4. The Alcaiceria
Not far from Granada’s handsome cathedral (also worth a visit, come to think of it) the Alcaiceria is a little maze of passages offering a miniature equivalent of Istanbul’s Grand Bazaar. It’s a nineteenth century replacement for the fifteenth century original, which was destroyed by fire, and although many of the shops sell very similar goods (lots of lanterns, leathergoods and marquetry – wooden inlaid boxes) it’s a very pleasant way to amble and window shop. You don’t get hassled or invited to haggle as you would in the Grand Bazaar, either.
5. Patio de los Perfumes
Granada isn’t rife with shopportunities, although I always love a pootle round its branch of El Corte Ingles, complete with its slightly preposterously named Club Del Gourmet in the basement (you can imagine Frasier and Niles buying their sherry there). I do love Rafael Moreno Orfebre, an old-school shop that sells silver jewellery inspired by the intricate designs of the Alhambra. But my favourite shop in Granada is Patio on the picturesque Carrera del Darro, a museum of perfume which also sells beautiful fragrances based around the signature aromas of the city – so you can expect plenty of jasmine, orange blossom and pomegranate. I came away with a bottle for me and a couple extra for my friends.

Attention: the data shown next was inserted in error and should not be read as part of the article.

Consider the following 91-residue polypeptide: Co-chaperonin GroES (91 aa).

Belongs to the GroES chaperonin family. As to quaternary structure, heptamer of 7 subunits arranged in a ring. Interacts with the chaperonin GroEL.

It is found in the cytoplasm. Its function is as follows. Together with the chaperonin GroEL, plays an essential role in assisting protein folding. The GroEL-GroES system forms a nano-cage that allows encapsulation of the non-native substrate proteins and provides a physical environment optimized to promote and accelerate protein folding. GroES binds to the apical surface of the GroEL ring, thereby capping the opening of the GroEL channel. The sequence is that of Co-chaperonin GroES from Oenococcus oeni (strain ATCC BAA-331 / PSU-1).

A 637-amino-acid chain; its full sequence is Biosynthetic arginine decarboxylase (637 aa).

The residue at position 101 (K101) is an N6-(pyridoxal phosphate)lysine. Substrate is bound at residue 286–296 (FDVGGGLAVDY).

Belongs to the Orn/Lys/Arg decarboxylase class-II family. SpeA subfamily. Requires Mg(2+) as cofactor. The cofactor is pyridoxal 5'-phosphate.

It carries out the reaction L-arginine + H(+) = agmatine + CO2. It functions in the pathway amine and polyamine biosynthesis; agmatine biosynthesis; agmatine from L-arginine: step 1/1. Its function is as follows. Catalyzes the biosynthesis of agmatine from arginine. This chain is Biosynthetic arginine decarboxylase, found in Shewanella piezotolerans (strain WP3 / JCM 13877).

Patio de los Perfumes, Carrera del Darro, 5
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2 thoughts on “City guide: Granada”
You write a very convincing series of reasons why Granada is a place not to be missed – I might have to put it on my ‘to do’ list; it sounds perfect for a long weekend, maybe early in the year, looking for some Winter sun. I remember picking a Spanish tomato off the the farmer’s vine many years ago and eating it as I would an apple – it was absolutely delicious, and you’re quite right – a million miles away from the hard, tasteless ones we get in the UK, undoubtedly fresh from the polytunnel.
Brilliant round up of places to eat, drink and visit. Those tomatoes look absolutely incredible!